While all of the editorial savants are egging on the Senate Democrats to pass the Ravitch toll plan, it is instructive to take a look at the tax context of the suggestion-and the fact that New York State is already reeling from the impact of high taxes. The impact of this high tax climate is just being felt; and, as Jonathan Williams pointed out in the NY Post yesterday, it could very well lead to an exodus of the kinds of folks that the state relies on to foot its bills.
As Williams tells us: "There's an old saying that high taxes don't redistribute income, they redistribute people. Unfortunately for the hard-working taxpayers of New York, this wisdom seems to be lost on Gov. Paterson and a majority of legislators in Albany. For 2009, the Empire State earns the dubious distinction of having the worst economic outlook of any state in the nation -- 50th out of 50."
All of this, however, has been lost on legislative leaders, who have ignored the high tax burden and imposed even more taxes and fees on the state's citizens-and have used the federal stimulus money to promote higher levels of government spending while doing so. And these new taxes were imposed after New York earned its bottom rung rating; 'This is according to the American Legislative Exchange Council (ALEC), a non-partisan membership association of state legislators. And New York's dismal ranking was measured even before any of the proposed job-killing tax increases were on the table."
So how bad is the state's economic climate? "Poor labor policies, high state debt, excessive government bureaucracy, and sky-high property taxes have combined to devastate New York's economic outlook. In fact, only six states in America impose higher property tax burdens than New York. Also of particular concern are punitive state and local tax rates on personal and business income. When you add New York City's income taxes to the state's onerous levies, individuals living in Gotham paid the highest income tax rates in America last year. If you include federal taxes, companies in the Big Apple paid the highest combined corporate tax rates in the industrialized world!"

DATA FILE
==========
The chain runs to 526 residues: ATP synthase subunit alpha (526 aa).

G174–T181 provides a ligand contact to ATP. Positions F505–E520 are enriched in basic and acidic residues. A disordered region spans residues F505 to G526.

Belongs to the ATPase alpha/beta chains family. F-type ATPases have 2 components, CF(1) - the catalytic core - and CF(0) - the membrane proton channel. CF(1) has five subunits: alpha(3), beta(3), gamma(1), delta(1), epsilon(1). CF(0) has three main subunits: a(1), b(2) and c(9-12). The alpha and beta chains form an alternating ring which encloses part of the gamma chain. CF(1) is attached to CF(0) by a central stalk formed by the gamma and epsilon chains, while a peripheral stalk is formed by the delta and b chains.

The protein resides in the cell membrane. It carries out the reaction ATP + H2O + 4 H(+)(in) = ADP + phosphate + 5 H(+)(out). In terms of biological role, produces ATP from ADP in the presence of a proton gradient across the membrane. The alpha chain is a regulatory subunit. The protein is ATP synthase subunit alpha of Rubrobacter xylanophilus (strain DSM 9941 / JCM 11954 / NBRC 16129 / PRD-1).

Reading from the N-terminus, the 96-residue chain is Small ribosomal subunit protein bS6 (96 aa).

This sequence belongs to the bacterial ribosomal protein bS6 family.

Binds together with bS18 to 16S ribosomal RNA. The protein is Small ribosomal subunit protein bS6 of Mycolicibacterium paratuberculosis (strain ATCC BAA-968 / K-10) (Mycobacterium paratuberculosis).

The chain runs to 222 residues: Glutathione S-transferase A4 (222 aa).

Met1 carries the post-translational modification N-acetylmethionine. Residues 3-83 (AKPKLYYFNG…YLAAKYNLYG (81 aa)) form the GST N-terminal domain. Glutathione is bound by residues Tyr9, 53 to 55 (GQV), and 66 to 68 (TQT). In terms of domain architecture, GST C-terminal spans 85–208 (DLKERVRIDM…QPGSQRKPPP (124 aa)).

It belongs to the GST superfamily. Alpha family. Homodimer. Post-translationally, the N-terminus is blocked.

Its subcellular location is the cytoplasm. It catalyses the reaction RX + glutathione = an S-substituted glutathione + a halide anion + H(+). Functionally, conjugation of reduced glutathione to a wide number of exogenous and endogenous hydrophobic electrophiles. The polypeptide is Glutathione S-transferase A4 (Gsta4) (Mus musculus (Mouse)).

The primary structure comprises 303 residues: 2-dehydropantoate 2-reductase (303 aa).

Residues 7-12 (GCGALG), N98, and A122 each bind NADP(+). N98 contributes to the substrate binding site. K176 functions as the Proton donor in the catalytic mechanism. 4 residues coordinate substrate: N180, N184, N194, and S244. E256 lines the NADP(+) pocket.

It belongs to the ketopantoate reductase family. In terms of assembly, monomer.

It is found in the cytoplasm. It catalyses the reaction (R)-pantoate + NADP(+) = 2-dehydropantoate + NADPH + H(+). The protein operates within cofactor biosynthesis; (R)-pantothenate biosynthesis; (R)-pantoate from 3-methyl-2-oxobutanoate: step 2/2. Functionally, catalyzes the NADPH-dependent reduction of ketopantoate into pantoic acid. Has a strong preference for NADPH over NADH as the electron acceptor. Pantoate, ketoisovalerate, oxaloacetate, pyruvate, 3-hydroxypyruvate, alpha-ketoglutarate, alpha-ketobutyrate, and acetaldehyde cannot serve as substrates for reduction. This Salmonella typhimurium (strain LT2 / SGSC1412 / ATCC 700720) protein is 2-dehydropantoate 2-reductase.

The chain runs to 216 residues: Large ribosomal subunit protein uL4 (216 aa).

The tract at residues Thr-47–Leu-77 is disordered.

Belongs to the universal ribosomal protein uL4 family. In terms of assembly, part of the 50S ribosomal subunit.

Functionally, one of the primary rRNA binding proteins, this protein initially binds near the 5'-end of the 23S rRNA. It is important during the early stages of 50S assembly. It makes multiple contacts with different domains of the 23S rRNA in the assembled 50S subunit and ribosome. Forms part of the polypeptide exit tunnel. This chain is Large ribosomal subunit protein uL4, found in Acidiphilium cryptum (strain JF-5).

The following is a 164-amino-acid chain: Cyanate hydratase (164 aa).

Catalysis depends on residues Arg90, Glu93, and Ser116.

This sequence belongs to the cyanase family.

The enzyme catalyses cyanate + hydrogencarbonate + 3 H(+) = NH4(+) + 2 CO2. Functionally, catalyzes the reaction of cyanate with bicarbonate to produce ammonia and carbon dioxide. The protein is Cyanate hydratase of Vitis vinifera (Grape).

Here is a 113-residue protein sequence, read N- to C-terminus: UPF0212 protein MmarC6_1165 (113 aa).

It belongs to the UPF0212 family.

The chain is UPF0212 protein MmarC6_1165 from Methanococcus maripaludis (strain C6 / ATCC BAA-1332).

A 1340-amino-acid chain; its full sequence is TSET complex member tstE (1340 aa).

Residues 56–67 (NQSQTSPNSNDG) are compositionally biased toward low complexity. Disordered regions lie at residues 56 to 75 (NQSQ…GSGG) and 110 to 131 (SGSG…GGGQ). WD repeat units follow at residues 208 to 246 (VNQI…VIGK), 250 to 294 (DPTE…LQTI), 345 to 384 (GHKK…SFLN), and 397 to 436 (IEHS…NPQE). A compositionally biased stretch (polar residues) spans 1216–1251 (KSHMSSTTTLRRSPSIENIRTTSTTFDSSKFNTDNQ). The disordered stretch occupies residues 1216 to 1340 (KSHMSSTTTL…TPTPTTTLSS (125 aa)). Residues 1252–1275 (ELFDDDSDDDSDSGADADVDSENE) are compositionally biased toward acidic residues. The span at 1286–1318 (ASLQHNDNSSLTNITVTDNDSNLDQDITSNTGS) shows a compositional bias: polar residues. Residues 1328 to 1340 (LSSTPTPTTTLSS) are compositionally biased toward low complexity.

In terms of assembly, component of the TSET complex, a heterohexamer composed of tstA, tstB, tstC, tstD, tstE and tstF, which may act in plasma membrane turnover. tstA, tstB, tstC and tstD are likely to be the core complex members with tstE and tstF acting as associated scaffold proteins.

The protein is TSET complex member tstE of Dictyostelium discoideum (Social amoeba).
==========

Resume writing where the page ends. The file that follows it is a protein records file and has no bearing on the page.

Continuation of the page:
This is the underlying reality to the clarion call in support the Ravitch plan-a scheme that would add tolls, a further boost in payroll taxes, and higher fares; and its supporters are busy excoriating senate Democrats who are resisting the further burdening of their already beleaguered constituents. Wouldn't it have made greater sense for Ravitch and Governor Paterson to subsume the MTA rescue within the recently concluded budget negotiations, so that the added tax burdens could have been devoted to transit needs?
Instead, we get a budget that's been brought to New York by the taxers at the Working Families Party; and a toll/tax plan on top of this, one that, once again finds the WFP out on the streets agitating for yet another hike-this time for really hard working families of motorists. You really can't get more irresponsible than this scenario.